Augur and Chainlink got Married.
Flux Market
Aug 25 · 4 min read

Disclaimer: This solution solves Chainlink’s immediate security vulnerabilities pertaining to oracle incentive structures and is not a permanent replacement for Chainlink’s version two protocol with its intrinsic “Reputation System.” In addition, this solution was created and implemented by the Flux team at ETHBerlin Zwei in 32 hours and has not been audited for security vulnerabilities. Special thanks to Vitalik for officiating this marriage at ETHBerlin.

ETHBerlin Zwei

*We took first place in Chainlink’s Prize Bounty to build the most compelling and ready-to-run project using Chainlink.

Its been a productive year following the first ETHBerlin last September! Our team has remained hard at work to reinvent prediction markets with the debut of Flux Market — derivatives on startups, back in April. Since then we have been iterating on the oracle quandary facing this community and decided to tackle it this weekend. We married Chainlink’s near-instant resolution times with Augur’s decentralized resolution mechanics. AKA “Chaugur, Auglink, or Linkur.

Introduction

There has been much discussion in the crypto community regarding the security of oracles, particularly Chainlink. There has been a prominent battle brewing between Joey Krug of Augur via a stream of tweets bashing the security or Chainlink’s oracle service. Chainlink provides a vital service by connecting smart contracts with reliable off-chain data from APIs throughout the internet.

Chainlink’s Security Problem

When dissecting Chainlink’s whitepaper, a staking system coined “Chainklink Reputation System” is detailed to attach a financial value to the validity of oracle aggregated data. The reputation system is logical but is not incorporated in version one of Chainlink’s main net protocol. At the moment, Chainlink oracles can theoretically be affected by 3rd parties incentivized to manipulate API data.

Diagram depicting Chainlink’s data aggregation flow and the section containing the theoretical security pitfall.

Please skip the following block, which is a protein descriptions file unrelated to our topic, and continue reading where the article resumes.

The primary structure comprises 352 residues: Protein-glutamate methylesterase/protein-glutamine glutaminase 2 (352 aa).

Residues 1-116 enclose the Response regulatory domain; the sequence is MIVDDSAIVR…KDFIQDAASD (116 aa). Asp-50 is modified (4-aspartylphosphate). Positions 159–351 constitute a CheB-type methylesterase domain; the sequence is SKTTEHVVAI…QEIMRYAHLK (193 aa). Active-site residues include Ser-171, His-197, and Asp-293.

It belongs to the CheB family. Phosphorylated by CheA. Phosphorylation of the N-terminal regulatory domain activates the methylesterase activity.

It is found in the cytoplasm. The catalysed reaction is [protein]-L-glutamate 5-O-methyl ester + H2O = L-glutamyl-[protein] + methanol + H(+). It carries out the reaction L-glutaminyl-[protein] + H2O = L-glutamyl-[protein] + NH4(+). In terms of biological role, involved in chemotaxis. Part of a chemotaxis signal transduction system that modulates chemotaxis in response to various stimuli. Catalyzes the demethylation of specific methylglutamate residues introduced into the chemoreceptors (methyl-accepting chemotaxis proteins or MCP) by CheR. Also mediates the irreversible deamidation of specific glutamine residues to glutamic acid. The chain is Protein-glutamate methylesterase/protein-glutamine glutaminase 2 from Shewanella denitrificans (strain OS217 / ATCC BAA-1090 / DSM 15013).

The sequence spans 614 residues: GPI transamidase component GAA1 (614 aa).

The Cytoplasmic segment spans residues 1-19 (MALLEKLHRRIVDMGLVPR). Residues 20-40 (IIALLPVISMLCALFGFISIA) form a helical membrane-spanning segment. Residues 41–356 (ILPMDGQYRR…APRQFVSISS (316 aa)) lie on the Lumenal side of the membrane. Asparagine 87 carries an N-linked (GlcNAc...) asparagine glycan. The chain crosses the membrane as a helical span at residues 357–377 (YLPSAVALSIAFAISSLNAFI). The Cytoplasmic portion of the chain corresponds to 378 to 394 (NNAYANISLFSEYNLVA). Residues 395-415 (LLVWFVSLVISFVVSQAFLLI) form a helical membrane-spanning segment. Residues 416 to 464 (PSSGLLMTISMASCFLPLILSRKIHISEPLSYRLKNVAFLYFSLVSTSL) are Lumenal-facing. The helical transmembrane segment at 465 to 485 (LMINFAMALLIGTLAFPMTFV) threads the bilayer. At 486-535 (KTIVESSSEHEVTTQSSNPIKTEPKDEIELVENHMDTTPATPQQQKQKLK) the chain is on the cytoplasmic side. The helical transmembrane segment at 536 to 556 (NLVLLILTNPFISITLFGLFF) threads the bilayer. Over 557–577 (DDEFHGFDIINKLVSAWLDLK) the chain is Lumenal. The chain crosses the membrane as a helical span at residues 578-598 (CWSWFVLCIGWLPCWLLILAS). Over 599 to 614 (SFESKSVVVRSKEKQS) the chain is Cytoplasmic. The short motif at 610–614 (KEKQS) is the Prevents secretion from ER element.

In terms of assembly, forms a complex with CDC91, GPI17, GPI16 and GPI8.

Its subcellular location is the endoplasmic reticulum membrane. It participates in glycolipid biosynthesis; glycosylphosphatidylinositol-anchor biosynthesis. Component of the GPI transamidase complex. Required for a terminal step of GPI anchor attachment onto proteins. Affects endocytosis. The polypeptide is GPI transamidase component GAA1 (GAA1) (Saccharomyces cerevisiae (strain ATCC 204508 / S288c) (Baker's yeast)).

Introducing Flux’s Chainlink to Augur Bridge

Diagram depicting the secondary security layer on Augur that addresses Chainlink’s theoretical security pitfall.

The majority of contracts which utilize Chainlink for resolution data, require near-instant resolution. We created a fallback dispute mechanism which employs Chainlink for primary resolution’s but incorporates a dispute mechanism.

If the market resolves with data that varies from the API stream, a dispute function is called. When the dispute function is called a dispute bond is crowdsourced, either by users or market creator, and all open interest is locked. An Augur market is created, and open interest is transferred to the Augur market.

Complete sets are purchased in a batch transaction to ensure REP holders have the incentive to provide accurate resolution data. Purchasing complete sets makes these markets non-parasitic. The market immediately enters the resolution period, and no further trading is facilitated via Augur. The resolution data provided by REP holders acts as the final resolution for the market in question. The market resolves, and the escrow contracts distribute open interest to the winning party.

Let’s Unpack What Happened Here

By incorporating a secondary layer of security via Augur’s dispute mechanism, we remove the financial incentive for a Chainlink Oracle Node to operate in bad faith.

Example:

Jane and James decide to place a wager on the outcome of a sports game — each put 10,000 DAI on their team of choice. James bet on the underdog, and it seems his risk won’t pay off as Janes team is up by 20 points in the final half. James scrambles to contact the Chainlink oracle node listed at link.pool. His offer — the payout is 10k DAI if he wins, so he is willing to pay the oracle operator 5k DAI to alter the API data from ESPN. Because the oracle operator can only have his reputation, which is non-tradeable and without financial value, slashed they agree to participate.

On Chainlink today, the market would resolute, and James’ team would be listed as the winner. Jane is, of course, agitated with the altered result, but has no financial recourse to rectify the situation.

Enter Augur — By creating this fallback layer, Jane has an option for recourse. She can dispute the result of the market. Open interest is now transferred into an Augur market where the native resolution mechanic kicks in. The REP holders check the API data, and it returns a different result. The result from the Augur market is used as the final decision.

Jane is happy; she made 10k DAI! James burned 5k DAI by bribing the node operator and loses his initial wager of 10k DAI. The node operator is now blacklisted from use within the event contract for future API requests.

To view the technical implementation on test net, please visit our GitHub repo here. For more information regarding the hackathon please visit our DevPost.


— the Flux Team

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The first platform for peer-to-peer derivatives on startups.

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